May 6th - 2012

Ask questions about UFFI in real estate transactions

Although the number of homes containing UFFI (urea formaldehyde foam insulation) has declined greatly in recent years, many real estate documents still take into account the existence of this controversial substance.

Although the number of homes containing UFFI (urea formaldehyde foam insulation) has declined greatly in recent years, many real estate documents still take into account the existence of this controversial substance.  

Developed in Europe in the 1950s, UFFI was seen as an improved means of insulating difficult-to-reach cavities in house walls. The compound was typically made at construction sites from a mixture of urea-formaldehyde resin, a foaming agent and compressed air. During installation, UFFI has the appearance and consistency of shaving cream.

In the 1970s, when concerns about energy efficiency led to efforts to improve home insulation in Canada, UFFI became an important insulation product for existing houses. Most of its installation occurred between 1977 and 1980 -- the year it was banned in Canada.

During the insulating process, the compound is created through the addition of a slight excess of formaldehyde – a pungent, colourless gas found in certain resins, glues and bonding agents. According to the Canada Mortgage and Housing Corporation, its use became questioned after it was injected into the walls and other areas of some homes and formaldehyde gas was later released into some of them. An estimated 100,000 Canadian homes were insulated with UFFI during the late 1970s.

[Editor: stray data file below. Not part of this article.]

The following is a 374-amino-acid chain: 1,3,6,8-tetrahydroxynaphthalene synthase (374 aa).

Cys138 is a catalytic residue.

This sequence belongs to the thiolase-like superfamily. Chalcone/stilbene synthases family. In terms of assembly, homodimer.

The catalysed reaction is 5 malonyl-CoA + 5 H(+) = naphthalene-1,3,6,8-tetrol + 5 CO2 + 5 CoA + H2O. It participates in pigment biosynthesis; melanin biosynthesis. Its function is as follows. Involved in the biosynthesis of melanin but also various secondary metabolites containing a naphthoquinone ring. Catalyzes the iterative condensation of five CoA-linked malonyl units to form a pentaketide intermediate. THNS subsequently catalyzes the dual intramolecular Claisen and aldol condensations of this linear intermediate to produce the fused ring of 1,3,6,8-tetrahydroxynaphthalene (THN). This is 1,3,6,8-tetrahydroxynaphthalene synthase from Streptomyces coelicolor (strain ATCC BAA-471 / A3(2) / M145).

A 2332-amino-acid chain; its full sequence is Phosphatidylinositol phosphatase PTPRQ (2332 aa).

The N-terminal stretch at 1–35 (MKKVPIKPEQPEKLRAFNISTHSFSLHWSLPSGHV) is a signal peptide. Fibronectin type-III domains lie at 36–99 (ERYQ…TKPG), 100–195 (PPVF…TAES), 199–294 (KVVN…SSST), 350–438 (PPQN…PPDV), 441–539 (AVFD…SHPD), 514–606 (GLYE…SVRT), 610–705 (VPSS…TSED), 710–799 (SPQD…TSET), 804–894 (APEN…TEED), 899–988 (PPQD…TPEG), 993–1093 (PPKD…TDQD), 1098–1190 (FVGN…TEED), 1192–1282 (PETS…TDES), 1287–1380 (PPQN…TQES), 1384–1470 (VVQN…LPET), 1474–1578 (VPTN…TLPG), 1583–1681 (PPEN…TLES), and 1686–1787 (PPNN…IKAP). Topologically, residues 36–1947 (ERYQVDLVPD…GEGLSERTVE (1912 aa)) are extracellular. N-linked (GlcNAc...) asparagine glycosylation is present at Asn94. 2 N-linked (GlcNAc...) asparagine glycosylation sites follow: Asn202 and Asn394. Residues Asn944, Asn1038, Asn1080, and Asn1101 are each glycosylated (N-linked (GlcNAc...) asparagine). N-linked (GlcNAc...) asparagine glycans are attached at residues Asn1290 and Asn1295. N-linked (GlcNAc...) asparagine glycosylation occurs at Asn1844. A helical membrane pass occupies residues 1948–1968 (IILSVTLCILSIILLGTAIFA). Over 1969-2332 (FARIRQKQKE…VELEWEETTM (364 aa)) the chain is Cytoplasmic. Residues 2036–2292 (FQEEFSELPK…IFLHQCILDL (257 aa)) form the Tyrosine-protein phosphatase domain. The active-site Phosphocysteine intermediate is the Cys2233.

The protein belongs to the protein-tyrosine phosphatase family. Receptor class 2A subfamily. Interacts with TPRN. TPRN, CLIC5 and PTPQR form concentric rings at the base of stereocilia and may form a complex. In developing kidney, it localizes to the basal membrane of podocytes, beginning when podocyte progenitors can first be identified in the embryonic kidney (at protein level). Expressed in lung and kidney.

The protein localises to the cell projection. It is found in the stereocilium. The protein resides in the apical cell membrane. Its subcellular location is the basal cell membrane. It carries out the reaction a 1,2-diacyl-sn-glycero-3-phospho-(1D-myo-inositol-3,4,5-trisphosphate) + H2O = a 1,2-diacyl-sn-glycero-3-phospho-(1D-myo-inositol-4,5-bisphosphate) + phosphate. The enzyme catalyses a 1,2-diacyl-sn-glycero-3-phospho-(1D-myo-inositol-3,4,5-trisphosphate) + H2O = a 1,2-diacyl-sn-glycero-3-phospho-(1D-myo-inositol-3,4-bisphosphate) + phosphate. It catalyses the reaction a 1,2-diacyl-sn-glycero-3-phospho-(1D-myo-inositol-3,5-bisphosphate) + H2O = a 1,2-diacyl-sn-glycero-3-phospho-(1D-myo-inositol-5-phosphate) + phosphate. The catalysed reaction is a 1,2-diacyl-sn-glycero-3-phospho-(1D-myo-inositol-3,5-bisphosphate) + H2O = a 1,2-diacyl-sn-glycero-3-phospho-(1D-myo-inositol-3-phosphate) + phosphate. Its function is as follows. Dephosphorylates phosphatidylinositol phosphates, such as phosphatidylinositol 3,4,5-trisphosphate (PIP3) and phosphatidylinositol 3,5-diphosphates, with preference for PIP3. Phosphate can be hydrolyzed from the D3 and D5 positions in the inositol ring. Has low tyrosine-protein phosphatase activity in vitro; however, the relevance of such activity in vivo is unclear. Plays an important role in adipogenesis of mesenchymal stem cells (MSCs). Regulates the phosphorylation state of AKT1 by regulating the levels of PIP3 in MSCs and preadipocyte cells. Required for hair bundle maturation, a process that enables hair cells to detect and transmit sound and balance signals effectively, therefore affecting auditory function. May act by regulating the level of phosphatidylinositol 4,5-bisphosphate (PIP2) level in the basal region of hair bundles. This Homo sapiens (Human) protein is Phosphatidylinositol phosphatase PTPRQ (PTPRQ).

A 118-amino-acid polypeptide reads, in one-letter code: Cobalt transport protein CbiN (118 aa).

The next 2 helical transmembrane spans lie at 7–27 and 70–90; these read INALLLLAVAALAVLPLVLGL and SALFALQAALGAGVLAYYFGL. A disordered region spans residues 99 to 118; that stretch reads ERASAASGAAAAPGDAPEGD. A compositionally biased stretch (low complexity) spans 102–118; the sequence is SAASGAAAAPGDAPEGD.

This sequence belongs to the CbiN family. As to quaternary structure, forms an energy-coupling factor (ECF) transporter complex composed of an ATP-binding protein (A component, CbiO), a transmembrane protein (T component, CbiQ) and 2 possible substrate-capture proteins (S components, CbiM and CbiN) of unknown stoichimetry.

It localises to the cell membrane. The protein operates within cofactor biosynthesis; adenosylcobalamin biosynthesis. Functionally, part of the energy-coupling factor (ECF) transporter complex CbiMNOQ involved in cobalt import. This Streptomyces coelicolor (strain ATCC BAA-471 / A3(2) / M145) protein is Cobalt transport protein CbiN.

The compound was banned by Health Canada in 1980 because of potential health concerns. Then, just when the fuss began to die down, the issue resurfaced four years ago with Health Canada’s discovery of the illegal sale and installation of RetroFoam – a new type of UFFI – in certain areas of Ontario. In a consumer advisory, the federal health department described the new substance as a urea formaldehyde-based thermal insulation – the same type that was banned 30 years earlier under the Hazardous Products Act. 

Despite the fact that health concerns have subsided in recent years, UFFI is still a concern among many lenders and consumers. In light of these concerns and court decisions about seller and registrant liability, the Ontario Real Estate Association has retained text about UFFI in various documents, including the Agreement of Purchase and Sale and the Seller Property Information Statement (SPIS). In many real estate boards, the MLS® system data input sheet also contains a section for brokers and salespeople to note whether a property contains UFFI.

Wayne Gauld, a REALTOR® from Kenora, Ont., came across a property last year with a UFFI history. “We were lucky because it was the same home we’d listed 15 years earlier and so we had the historical data at our fingertips,” says Gauld. “I knew that the UFFI had been removed, and because everything was so well documented, the buyers felt very comfortable that this house posed no health risks.”

Gauld says that homes insulated with the substance in his area are now rare, but he believes the UFFI clause should always be included on listings. “We always discuss insulation issues as part of the home buying and selling process up here in the cold north,” he says. “I believe that people are still worried about UFFI so I talk to them about it -- addressing their concerns is part of my role.”